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An example of Shekel Brainweigh’s Micro Market Capsule design. Source: SBW
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  • Artificial intelligence is gaining popularity as companies such as Tesla, Amazon, Microsoft and Google increasingly invest in the technology
  • For the retail sector, AI is becoming a necessity as businesses look to ease cost pressures while also improving a customer’s experience in-store
  • One of the ASX-listed business operating in AI-based solutions within retail is ASX-listed Shekel Brainweigh, which owns advanced digital weight tech called ‘load cells’
  • These load cells are integrated alongside the company’s own AI and machine learning software to create SBW’s Product Aware Technology, which has multiple applications
  • Shares in Shekel Brainweigh are trading at 15 cents each at market open on October 19

Artificial intelligence (AI) is gaining increasing popularity in a number of different industries as some of the world’s biggest companies invest in the technology.

Tesla CEO Elon Musk has already heralded artificial intelligence as the backbone of its current and future products, dedicating the company’s recent AGM to AI.

Amazon also announced in late September a number of new AI products, while Google and Microsoft are well-advanced in developing AI-based tech.

For the retail sector, one of the companies offering cutting-edge AI-based solutions is the ASX-listed Shekel Brainweigh.

The company believes its suite of products is well-placed to serve the coming wave of AI-powered retail solutions needed within the sector.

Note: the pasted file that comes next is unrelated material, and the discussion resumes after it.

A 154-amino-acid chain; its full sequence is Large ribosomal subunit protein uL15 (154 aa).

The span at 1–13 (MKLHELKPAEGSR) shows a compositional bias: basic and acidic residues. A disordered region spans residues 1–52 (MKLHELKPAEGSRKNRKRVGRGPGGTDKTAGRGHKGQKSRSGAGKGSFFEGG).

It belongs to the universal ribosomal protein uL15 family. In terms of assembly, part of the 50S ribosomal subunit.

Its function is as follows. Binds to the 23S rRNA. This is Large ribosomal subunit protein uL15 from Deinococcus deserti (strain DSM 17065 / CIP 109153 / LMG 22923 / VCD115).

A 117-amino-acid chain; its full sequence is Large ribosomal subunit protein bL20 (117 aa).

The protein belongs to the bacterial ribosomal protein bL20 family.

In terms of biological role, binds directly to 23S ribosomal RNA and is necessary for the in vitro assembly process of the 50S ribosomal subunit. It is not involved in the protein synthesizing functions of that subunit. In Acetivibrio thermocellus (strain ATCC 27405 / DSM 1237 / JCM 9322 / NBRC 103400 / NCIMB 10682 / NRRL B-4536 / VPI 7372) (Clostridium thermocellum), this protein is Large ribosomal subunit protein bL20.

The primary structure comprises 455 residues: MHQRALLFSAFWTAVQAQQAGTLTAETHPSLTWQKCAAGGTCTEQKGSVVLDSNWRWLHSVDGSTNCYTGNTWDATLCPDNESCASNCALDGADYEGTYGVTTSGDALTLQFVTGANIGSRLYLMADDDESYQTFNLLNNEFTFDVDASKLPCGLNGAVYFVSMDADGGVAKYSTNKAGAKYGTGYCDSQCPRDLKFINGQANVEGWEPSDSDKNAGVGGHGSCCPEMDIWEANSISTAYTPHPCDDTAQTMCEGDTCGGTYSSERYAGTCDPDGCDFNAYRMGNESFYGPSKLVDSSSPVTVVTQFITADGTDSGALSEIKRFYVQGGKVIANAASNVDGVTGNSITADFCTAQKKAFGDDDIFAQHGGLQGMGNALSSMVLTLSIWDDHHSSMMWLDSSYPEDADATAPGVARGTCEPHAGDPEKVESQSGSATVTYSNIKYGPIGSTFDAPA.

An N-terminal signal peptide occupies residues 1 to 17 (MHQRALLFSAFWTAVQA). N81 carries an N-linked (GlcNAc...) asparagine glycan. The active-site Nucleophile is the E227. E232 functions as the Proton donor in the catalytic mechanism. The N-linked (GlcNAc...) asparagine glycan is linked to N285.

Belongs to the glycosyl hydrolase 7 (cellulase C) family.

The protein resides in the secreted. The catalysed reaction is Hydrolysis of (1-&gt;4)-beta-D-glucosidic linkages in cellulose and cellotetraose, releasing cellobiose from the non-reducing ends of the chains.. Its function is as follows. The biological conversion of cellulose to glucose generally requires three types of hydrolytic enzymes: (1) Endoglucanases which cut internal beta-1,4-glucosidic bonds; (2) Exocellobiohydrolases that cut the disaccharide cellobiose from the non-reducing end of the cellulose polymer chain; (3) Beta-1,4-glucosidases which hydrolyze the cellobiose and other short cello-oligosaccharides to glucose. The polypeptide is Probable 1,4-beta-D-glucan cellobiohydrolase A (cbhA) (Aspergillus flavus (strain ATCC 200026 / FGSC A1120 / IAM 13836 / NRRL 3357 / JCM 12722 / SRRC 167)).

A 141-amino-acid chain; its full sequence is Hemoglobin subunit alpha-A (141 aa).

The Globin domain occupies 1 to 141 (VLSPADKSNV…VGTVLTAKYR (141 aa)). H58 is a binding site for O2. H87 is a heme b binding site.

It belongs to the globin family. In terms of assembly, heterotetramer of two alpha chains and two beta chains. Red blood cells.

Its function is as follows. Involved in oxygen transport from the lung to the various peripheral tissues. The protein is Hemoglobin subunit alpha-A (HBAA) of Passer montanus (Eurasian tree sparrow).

Driving the change

The introduction of AI into the retail space is well underway, as companies try to reduce costs and drive efficiencies.

A 2020 report by Deloitte looked at the global retail sector and found among the factors driving change was a social transition.

It explained the value of human interaction at the point of sale has been diminished over time, prompting the need for different checkout systems.

Additionally, health and hygiene concerns are on the rise post-COVID-19, changing the way people pay as well as the time they spend in stores.

Not surprisingly, the report found 63 per cent of consumers surveyed stated convenience was key for grocery purchases.

It’s in this area that Deloitte highlighted Shekel Brainweigh for its inventory management solutions, which can help retailers provide consumers what they want, when they want it.

Full suite of products

The company specialises in scales, a business it’s been involved in since the early 1970s, offering electronic scales and weighing systems to customers across the globe.

Shekel Brainweigh also owns a suite of digital weighing technologies, along with advanced deep learning and artificial intelligence algorithms and models.

At the heart of the ASX-lister’s offering is its digital sensor tech, called a load cell, which can provide a quick and accurate weight for almost all products.

These load cells are then integrated alongside the aforementioned AI and machine learning software to create SBW’s Product Aware Technology.

Shekel Brainweigh’s Chief Technology Officer Guy Moshe explained the tech was so precise it could recognise whether a customer was trying to buy a Coke or a Coke Zero.